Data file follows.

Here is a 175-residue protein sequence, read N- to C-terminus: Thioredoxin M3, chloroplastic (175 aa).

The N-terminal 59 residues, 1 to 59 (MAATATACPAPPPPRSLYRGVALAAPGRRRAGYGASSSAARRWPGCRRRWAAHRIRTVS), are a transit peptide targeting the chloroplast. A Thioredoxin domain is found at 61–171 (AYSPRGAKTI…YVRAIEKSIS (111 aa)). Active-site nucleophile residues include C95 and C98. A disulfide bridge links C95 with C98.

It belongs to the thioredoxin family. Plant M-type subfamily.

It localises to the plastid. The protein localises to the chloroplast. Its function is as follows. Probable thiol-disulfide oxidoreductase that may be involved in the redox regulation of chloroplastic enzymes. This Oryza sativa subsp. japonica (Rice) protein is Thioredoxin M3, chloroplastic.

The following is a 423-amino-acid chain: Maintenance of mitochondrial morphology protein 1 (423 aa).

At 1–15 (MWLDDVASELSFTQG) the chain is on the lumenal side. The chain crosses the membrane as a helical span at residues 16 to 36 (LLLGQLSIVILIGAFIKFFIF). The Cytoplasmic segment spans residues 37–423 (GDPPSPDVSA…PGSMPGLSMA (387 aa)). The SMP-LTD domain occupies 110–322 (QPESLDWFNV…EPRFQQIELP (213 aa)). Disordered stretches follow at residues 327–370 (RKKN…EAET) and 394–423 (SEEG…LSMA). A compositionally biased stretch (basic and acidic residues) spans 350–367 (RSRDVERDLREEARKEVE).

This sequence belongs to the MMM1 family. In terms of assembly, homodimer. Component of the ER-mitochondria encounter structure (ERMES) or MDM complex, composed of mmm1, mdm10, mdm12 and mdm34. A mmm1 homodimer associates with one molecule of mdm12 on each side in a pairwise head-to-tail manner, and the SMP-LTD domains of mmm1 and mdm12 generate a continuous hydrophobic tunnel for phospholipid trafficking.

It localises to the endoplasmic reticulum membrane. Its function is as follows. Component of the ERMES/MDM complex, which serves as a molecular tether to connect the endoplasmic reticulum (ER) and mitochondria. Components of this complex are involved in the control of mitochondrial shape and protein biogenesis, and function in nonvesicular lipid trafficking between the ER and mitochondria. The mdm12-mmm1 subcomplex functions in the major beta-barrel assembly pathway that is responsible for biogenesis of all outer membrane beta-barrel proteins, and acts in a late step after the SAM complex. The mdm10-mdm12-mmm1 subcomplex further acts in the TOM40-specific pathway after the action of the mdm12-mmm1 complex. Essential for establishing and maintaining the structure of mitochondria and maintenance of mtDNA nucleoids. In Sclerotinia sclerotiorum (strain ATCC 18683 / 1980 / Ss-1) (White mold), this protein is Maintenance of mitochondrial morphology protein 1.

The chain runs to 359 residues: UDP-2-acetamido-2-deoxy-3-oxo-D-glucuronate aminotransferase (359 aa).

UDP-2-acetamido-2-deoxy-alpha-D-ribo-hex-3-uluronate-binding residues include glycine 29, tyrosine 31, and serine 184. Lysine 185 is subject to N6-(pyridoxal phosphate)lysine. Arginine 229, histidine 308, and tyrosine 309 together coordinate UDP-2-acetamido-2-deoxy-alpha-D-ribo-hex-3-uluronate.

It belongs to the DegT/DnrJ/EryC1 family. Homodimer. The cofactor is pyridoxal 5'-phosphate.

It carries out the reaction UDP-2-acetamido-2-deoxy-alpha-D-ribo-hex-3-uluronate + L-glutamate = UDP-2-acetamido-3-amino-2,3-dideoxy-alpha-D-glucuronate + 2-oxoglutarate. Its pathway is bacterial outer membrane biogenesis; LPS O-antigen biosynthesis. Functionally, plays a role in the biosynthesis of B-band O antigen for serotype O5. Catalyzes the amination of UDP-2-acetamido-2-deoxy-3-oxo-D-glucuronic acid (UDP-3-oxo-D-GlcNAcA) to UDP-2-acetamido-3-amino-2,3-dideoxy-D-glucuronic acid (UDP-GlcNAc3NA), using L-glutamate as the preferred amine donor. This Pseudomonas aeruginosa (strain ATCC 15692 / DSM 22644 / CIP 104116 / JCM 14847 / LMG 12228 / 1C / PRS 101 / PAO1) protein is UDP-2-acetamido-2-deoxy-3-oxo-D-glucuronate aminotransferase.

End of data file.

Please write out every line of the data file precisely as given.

Here is a 175-residue protein sequence, read N- to C-terminus: Thioredoxin M3, chloroplastic (175 aa).

The N-terminal 59 residues, 1 to 59 (MAATATACPAPPPPRSLYRGVALAAPGRRRAGYGASSSAARRWPGCRRRWAAHRIRTVS), are a transit peptide targeting the chloroplast. A Thioredoxin domain is found at 61–171 (AYSPRGAKTI…YVRAIEKSIS (111 aa)). Active-site nucleophile residues include C95 and C98. A disulfide bridge links C95 with C98.

It belongs to the thioredoxin family. Plant M-type subfamily.

It localises to the plastid. The protein localises to the chloroplast. Its function is as follows. Probable thiol-disulfide oxidoreductase that may be involved in the redox regulation of chloroplastic enzymes. This Oryza sativa subsp. japonica (Rice) protein is Thioredoxin M3, chloroplastic.

The following is a 423-amino-acid chain: Maintenance of mitochondrial morphology protein 1 (423 aa).

At 1–15 (MWLDDVASELSFTQG) the chain is on the lumenal side. The chain crosses the membrane as a helical span at residues 16 to 36 (LLLGQLSIVILIGAFIKFFIF). The Cytoplasmic segment spans residues 37–423 (GDPPSPDVSA…PGSMPGLSMA (387 aa)). The SMP-LTD domain occupies 110–322 (QPESLDWFNV…EPRFQQIELP (213 aa)). Disordered stretches follow at residues 327–370 (RKKN…EAET) and 394–423 (SEEG…LSMA). A compositionally biased stretch (basic and acidic residues) spans 350–367 (RSRDVERDLREEARKEVE).

This sequence belongs to the MMM1 family. In terms of assembly, homodimer. Component of the ER-mitochondria encounter structure (ERMES) or MDM complex, composed of mmm1, mdm10, mdm12 and mdm34. A mmm1 homodimer associates with one molecule of mdm12 on each side in a pairwise head-to-tail manner, and the SMP-LTD domains of mmm1 and mdm12 generate a continuous hydrophobic tunnel for phospholipid trafficking.

It localises to the endoplasmic reticulum membrane. Its function is as follows. Component of the ERMES/MDM complex, which serves as a molecular tether to connect the endoplasmic reticulum (ER) and mitochondria. Components of this complex are involved in the control of mitochondrial shape and protein biogenesis, and function in nonvesicular lipid trafficking between the ER and mitochondria. The mdm12-mmm1 subcomplex functions in the major beta-barrel assembly pathway that is responsible for biogenesis of all outer membrane beta-barrel proteins, and acts in a late step after the SAM complex. The mdm10-mdm12-mmm1 subcomplex further acts in the TOM40-specific pathway after the action of the mdm12-mmm1 complex. Essential for establishing and maintaining the structure of mitochondria and maintenance of mtDNA nucleoids. In Sclerotinia sclerotiorum (strain ATCC 18683 / 1980 / Ss-1) (White mold), this protein is Maintenance of mitochondrial morphology protein 1.

The chain runs to 359 residues: UDP-2-acetamido-2-deoxy-3-oxo-D-glucuronate aminotransferase (359 aa).

UDP-2-acetamido-2-deoxy-alpha-D-ribo-hex-3-uluronate-binding residues include glycine 29, tyrosine 31, and serine 184. Lysine 185 is subject to N6-(pyridoxal phosphate)lysine. Arginine 229, histidine 308, and tyrosine 309 together coordinate UDP-2-acetamido-2-deoxy-alpha-D-ribo-hex-3-uluronate.

It belongs to the DegT/DnrJ/EryC1 family. Homodimer. The cofactor is pyridoxal 5'-phosphate.

It carries out the reaction UDP-2-acetamido-2-deoxy-alpha-D-ribo-hex-3-uluronate + L-glutamate = UDP-2-acetamido-3-amino-2,3-dideoxy-alpha-D-glucuronate + 2-oxoglutarate. Its pathway is bacterial outer membrane biogenesis; LPS O-antigen biosynthesis. Functionally, plays a role in the biosynthesis of B-band O antigen for serotype O5. Catalyzes the amination of UDP-2-acetamido-2-deoxy-3-oxo-D-glucuronic acid (UDP-3-oxo-D-GlcNAcA) to UDP-2-acetamido-3-amino-2,3-dideoxy-D-glucuronic acid (UDP-GlcNAc3NA), using L-glutamate as the preferred amine donor. This Pseudomonas aeruginosa (strain ATCC 15692 / DSM 22644 / CIP 104116 / JCM 14847 / LMG 12228 / 1C / PRS 101 / PAO1) protein is UDP-2-acetamido-2-deoxy-3-oxo-D-glucuronate aminotransferase.